Saturday, July 19, 2014

The relationship between global warming and climate change.

Or, If we have had an 18-year long hiatus in warming, why is the climate still changing?

Imagine you have a vast, old house in the English manner (pun intended) that has had some modernizations, especially to the heating systems.

Some rooms have modern forced hot air heating, some older steam radiators. The sun room has an in-floor, induction heating system that takes 3 days to warm up. The vast foyer, with its stairs leading to the hallways upstairs, has only a large fireplace. Some rooms have a Franklin stove. The bathrooms have baseboard electric heating, only turned on at need. The kitchen has a classic flagstone floor that NEVER is warm.

You have fled to Florida for January to miss the worst of the winter. The thermostats in the house have been turned down low. The place is warm enough to keep the pipes from freezing and the books in the library from molding.

It is February 1st and you have returned. You go around the house turning up the heat to a reasonable 65 degrees, except for the sun room which you set at 75 for Grandmama's sake.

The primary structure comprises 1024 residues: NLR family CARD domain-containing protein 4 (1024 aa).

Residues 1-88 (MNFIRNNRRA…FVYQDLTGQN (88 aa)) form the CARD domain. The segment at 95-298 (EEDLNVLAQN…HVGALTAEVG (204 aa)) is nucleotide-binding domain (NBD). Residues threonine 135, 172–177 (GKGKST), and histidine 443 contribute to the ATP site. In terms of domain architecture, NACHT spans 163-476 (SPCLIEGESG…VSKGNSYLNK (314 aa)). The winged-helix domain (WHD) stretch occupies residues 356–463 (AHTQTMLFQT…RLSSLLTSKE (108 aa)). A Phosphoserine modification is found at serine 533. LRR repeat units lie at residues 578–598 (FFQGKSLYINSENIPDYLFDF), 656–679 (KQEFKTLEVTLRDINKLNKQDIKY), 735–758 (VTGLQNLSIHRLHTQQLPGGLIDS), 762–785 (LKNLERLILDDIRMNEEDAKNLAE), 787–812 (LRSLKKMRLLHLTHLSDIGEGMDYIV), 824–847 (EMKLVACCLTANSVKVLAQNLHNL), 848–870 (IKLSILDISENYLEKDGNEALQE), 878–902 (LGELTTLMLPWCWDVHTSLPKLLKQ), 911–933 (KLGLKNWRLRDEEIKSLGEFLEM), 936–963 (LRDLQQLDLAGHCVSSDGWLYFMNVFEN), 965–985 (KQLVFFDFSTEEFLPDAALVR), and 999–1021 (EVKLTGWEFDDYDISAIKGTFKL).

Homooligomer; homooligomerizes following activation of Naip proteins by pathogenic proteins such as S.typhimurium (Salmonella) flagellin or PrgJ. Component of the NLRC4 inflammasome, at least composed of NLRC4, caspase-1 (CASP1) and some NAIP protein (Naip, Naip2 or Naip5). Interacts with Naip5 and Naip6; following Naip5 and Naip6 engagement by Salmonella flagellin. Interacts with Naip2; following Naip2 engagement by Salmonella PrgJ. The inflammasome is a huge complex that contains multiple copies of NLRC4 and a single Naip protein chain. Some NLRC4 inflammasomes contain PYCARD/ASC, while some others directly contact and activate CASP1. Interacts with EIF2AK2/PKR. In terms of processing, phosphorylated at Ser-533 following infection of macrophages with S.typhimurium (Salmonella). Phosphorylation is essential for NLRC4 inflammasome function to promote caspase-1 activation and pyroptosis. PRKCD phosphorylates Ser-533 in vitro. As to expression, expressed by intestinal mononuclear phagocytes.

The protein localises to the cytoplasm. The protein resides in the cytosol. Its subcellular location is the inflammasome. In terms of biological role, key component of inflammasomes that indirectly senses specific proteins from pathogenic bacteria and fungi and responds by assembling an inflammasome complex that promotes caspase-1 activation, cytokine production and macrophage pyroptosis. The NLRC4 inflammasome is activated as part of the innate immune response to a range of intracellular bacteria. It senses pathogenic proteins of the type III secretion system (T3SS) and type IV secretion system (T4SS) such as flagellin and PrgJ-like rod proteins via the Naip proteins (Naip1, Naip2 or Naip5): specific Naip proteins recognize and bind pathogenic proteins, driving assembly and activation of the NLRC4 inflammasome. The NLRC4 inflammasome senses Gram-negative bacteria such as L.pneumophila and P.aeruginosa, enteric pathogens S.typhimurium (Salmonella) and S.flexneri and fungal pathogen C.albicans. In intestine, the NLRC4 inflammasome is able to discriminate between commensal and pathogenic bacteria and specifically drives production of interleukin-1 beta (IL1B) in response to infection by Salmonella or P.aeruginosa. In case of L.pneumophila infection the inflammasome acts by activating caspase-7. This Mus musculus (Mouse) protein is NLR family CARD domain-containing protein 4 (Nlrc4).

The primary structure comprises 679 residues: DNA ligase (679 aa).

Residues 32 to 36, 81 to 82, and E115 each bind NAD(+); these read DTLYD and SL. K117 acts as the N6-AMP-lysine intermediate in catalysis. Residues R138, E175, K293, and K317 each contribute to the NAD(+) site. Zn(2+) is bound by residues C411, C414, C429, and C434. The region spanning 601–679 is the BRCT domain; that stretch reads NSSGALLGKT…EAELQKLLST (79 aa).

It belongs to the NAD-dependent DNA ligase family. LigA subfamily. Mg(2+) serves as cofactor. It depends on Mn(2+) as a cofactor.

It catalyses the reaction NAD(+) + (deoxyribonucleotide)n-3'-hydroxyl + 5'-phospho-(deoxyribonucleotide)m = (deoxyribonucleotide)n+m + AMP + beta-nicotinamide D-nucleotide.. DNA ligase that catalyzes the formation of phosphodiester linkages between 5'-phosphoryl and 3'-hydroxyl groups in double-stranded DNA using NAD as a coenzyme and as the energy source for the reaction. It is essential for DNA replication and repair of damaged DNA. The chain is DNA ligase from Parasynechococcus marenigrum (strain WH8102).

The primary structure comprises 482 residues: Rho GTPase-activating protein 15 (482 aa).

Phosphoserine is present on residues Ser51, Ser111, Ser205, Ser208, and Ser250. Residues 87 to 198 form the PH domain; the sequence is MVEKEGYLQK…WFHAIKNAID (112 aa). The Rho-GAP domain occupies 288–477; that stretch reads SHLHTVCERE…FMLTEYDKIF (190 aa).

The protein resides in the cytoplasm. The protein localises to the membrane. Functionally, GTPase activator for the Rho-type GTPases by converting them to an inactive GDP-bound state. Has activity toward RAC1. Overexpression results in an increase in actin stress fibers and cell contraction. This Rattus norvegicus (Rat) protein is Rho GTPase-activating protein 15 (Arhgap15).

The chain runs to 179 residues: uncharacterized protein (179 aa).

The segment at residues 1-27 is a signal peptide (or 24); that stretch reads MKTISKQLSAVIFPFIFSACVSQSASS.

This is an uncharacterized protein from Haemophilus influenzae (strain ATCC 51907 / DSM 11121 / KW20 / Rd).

Within a few hours, the thermostats hit the desired temperature (except for that pesky sun room) and the furnaces shut off. They only come on again to maintain the 65 degree setting. The rooms with fireplaces never really warm up and the ones with Franklin-style stoves will be too hot.

This part of the analogy represents the warming that has been experienced since the end of the "Little Ice Age" (about 1815) to about 1998. Since then, no "warming" has occurred. And the temperatures have bounced around a narrow range below that high point.

Now for the last 16-18 years. The house is still not warm everywhere. While the air temperatures are measuring 65, as per the thermostats, some rooms are still cool (or even cold). Floors, walls, and furniture are still cold. Cold drafts still move from unheated or under heated rooms to warming ones. Heat is still flowing into the house itself from the furnaces, wood stoves, fireplaces, etc., but the temperatures are not increasing. The systems are only maintaining the 65 degrees the thermostats are set at.

This is why we can have a hiatus, and still have climate change.

After a while, if there is no additional heating, the earth will re-equilibrate at the current higher temperature and what climate change is occurring will slow down.

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